Designers Join Forces to Provide Relief for Victims of the Atlanta Shooting

More than 80 participating designers and retail outlets will raffle objects and furnishings as a part of #DesignForATL, which concludes Sunday.

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Ceramic pieces by New York–based artist Minh Singer are on auction to benefit the families of the Atlanta shooting victims. Courtesy #DesignForATL

Amidst an uptick in anti-Asian violence and rhetoric, and following the March 16 shooting in Atlanta that left eight dead—six of whom were women of Asian descent—many in the United States are reckoning further with the country’s racism. The design community is no exception: Professional organizations and individual designers alike have taken to social media to share messages of support, crowdfunding links, and other resources for anti-racist initiatives and to fundraise for victims’ families.

Yesterday  marked the kick-off of #DesignForAtlanta (@DesignForATL), one of the largest design-focused relief efforts to emerge. Launched by the agency Hello Human and rug company Tantuvi with help from designers Ladies & Gentlemen Studio, it harnesses social media and a well-connected network of designers to raise money for the families of the shooting victims.

More than 80 designers and makers have donated goods that will be raffled off on Instagram via designers’ profiles. Offerings range from a sculptural luminaire by Ladies & Gentlemen Studio to shelving by CHIAOZZA and translucent, candylike trays by Gaetano Pesce. Costs of tickets vary depending on the item, and proceeds will go towards the Atlanta chapter of Advancing Justice for Asian Americans, an advocacy group that is supporting the grieving Atlanta families. Entries close this Sunday at midnight, and winners will be announced on Tuesday, March 30.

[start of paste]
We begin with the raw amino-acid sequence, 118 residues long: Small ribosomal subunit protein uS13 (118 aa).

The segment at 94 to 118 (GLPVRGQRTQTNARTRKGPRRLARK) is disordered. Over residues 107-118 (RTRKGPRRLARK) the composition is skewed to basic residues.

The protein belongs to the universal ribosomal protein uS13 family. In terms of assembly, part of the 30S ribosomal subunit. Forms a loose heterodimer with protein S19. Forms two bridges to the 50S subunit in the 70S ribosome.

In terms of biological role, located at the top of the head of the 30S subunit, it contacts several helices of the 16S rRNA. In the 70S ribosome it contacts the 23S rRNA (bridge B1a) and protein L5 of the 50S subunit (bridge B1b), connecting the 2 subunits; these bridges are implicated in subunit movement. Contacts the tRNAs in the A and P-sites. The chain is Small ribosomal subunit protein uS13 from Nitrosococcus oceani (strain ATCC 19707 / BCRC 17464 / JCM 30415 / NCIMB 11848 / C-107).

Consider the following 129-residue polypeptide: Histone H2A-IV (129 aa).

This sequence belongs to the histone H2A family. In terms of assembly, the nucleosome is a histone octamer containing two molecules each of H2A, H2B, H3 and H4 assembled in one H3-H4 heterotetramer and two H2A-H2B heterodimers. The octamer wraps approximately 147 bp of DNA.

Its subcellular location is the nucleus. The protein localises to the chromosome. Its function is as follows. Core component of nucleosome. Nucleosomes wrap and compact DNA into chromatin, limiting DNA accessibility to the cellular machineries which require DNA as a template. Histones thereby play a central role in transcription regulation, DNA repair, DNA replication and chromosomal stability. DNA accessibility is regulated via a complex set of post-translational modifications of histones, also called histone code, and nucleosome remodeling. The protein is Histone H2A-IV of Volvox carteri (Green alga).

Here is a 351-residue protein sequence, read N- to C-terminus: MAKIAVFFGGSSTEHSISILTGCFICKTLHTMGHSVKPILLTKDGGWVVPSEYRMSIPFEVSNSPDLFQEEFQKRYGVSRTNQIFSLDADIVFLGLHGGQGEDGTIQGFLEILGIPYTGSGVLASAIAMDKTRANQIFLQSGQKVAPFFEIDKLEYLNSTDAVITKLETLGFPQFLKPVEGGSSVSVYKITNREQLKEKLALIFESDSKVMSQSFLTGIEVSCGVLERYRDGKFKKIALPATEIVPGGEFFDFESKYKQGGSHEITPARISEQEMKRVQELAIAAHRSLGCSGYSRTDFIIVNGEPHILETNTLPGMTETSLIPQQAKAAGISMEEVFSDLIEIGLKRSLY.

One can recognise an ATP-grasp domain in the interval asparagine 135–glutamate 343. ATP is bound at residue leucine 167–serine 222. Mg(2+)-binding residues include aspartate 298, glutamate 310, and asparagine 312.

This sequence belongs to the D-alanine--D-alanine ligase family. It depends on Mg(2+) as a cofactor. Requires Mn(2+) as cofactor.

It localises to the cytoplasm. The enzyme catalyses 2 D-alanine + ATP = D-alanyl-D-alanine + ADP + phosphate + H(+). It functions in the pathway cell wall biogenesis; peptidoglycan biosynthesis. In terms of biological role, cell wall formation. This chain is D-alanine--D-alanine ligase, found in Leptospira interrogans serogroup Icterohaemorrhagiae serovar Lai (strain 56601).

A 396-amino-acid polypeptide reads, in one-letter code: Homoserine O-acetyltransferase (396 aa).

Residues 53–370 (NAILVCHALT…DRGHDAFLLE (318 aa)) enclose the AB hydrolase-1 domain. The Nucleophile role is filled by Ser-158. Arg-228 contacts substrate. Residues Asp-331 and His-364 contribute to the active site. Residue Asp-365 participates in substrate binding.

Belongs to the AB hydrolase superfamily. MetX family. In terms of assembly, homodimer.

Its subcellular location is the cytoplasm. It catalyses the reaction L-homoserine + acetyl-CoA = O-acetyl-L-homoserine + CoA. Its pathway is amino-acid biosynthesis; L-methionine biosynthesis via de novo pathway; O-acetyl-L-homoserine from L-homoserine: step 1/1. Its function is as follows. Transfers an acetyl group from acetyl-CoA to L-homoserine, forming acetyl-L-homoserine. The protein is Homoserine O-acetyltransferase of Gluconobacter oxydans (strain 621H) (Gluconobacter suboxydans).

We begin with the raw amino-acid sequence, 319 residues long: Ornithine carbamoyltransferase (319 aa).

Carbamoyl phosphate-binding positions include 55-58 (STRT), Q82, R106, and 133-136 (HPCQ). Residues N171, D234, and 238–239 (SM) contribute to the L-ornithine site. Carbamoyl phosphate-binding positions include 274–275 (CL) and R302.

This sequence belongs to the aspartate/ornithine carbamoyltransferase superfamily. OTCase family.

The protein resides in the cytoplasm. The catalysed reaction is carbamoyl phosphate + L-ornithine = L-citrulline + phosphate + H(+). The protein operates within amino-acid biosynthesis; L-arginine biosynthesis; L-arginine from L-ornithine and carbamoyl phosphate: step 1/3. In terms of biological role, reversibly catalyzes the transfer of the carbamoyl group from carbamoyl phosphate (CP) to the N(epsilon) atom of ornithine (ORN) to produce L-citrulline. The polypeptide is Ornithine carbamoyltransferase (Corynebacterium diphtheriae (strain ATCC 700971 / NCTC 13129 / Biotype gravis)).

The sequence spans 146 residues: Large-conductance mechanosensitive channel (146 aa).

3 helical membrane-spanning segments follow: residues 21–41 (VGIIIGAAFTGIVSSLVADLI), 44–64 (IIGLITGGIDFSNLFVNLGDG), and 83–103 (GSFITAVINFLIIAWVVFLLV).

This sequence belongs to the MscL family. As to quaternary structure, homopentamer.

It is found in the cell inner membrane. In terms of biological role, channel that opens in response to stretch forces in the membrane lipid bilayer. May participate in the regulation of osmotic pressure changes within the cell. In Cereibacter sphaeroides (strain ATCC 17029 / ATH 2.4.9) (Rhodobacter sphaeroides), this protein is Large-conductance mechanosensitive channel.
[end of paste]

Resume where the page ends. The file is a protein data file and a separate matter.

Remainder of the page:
Coming Soon Round Tray By Gaetano Pesce
Round tray by Gaetano Pesce via Coming Soon NY Courtesy #DesignForATL

The founder of Hello Human, Jenny Nguyen has worked with both Arati Rao of Tantuvi and Jean Lee of Ladies & Gentlemen Studio as clients since last summer. She says that as AAPI (Asian American and Pacific Islander) women in design, the three have mutually discussed their “personal experiences dealing with racism in America” as well as their ”desire to support and lift the voices of BIPOC designers.” She hopes that the project will not only raise a substantial amount of money for impacted individuals, but also be a “show of solidarity with the AAPI community.”

Scroll through below for some of our top picks, and follow @DesignForATL to learn more or make a donation.

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